- Work one arm at a time. If you can balance, rest one arm on the stationary handlebars while you actively work the other. This way, you get double the work on each arm. After a minute or so, switch arms.
- Visualize your muscles. Think about the muscles you are working and feel them contracting. Studies show that visualizing the muscles better engages them.
- Try different workouts. Veer from the old standby Manual program and embrace other options, such as interactive heart rate programs, goal workouts and custom routines that let you alter the resistance and stride length. This way, your muscles have to adapt to varying routines.
- Take on advanced routines. Try advanced programs, like Octane’s MMA and 30:30 Interval, which incorporate vigorous intervals to push you harder than you might work on your own.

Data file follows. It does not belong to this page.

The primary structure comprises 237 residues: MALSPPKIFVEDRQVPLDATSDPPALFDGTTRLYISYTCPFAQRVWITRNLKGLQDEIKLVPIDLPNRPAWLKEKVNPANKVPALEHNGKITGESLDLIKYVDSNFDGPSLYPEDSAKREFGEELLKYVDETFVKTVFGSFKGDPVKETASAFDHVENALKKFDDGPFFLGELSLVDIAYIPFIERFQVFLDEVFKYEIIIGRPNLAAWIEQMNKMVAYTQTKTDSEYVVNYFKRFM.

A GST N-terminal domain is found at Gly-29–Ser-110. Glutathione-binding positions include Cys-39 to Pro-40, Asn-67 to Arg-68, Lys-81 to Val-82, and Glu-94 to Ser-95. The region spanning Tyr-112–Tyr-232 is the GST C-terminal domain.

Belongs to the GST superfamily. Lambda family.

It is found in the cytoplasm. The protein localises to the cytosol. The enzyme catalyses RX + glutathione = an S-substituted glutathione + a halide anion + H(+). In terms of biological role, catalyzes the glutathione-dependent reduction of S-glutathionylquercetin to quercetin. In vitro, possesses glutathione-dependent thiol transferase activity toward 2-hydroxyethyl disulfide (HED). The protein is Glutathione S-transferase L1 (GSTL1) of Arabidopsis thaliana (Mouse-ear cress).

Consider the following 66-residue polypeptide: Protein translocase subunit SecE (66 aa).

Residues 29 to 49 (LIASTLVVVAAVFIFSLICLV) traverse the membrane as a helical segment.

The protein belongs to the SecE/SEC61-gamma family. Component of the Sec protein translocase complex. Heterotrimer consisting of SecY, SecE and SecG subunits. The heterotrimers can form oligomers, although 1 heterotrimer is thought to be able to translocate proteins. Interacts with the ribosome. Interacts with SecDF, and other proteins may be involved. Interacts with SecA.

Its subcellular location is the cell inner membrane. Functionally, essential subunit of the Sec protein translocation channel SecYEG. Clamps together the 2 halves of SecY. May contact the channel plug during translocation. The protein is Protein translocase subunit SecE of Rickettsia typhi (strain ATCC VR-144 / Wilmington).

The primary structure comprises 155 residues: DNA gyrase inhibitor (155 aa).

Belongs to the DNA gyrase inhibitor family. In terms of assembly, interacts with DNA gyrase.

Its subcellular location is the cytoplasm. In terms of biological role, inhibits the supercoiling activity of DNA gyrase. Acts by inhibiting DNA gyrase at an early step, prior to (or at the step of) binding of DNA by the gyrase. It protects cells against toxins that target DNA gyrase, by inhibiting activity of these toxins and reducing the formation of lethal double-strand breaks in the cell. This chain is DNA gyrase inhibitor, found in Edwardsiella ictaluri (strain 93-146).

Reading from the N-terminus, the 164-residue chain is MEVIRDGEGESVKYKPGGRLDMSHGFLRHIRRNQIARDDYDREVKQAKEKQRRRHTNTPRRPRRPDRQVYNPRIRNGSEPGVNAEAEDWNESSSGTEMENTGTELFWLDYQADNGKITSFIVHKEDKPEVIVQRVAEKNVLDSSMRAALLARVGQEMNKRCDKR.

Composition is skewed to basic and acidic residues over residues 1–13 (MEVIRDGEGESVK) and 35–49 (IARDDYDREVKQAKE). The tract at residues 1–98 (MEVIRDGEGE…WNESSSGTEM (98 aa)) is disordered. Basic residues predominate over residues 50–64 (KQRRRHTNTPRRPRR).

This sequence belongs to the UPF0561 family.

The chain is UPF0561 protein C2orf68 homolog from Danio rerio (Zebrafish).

- Use side steps if possible. Some Octane ellipticals are equipped with side steps that let you step off the moving pedals periodically and focus exclusively on your upper body. Experience how much harder it is to keep the elliptical moving using only your arms.
- Do Workout Boosters – If you are on an Octane elliptical, Workout Boosters incorporate one-minute intervals that command you to go in reverse, squat, lean back and more. Try the ArmBlaster for a rigorous upper-body challenge.
- Combine cardio and strength – Integrating cardio and strength lets you really target specific muscles. With Octane’s exclusive CROSS CiRCUIT routine, you can customize sessions to include cardio and exercises like push-ups, rows, lateral raises, biceps curls and kickbacks, to name a few. And every workout can be different – keeping you motivated and getting results.
Next time you hit the elliptical, focus on the many ways you can work the upper body.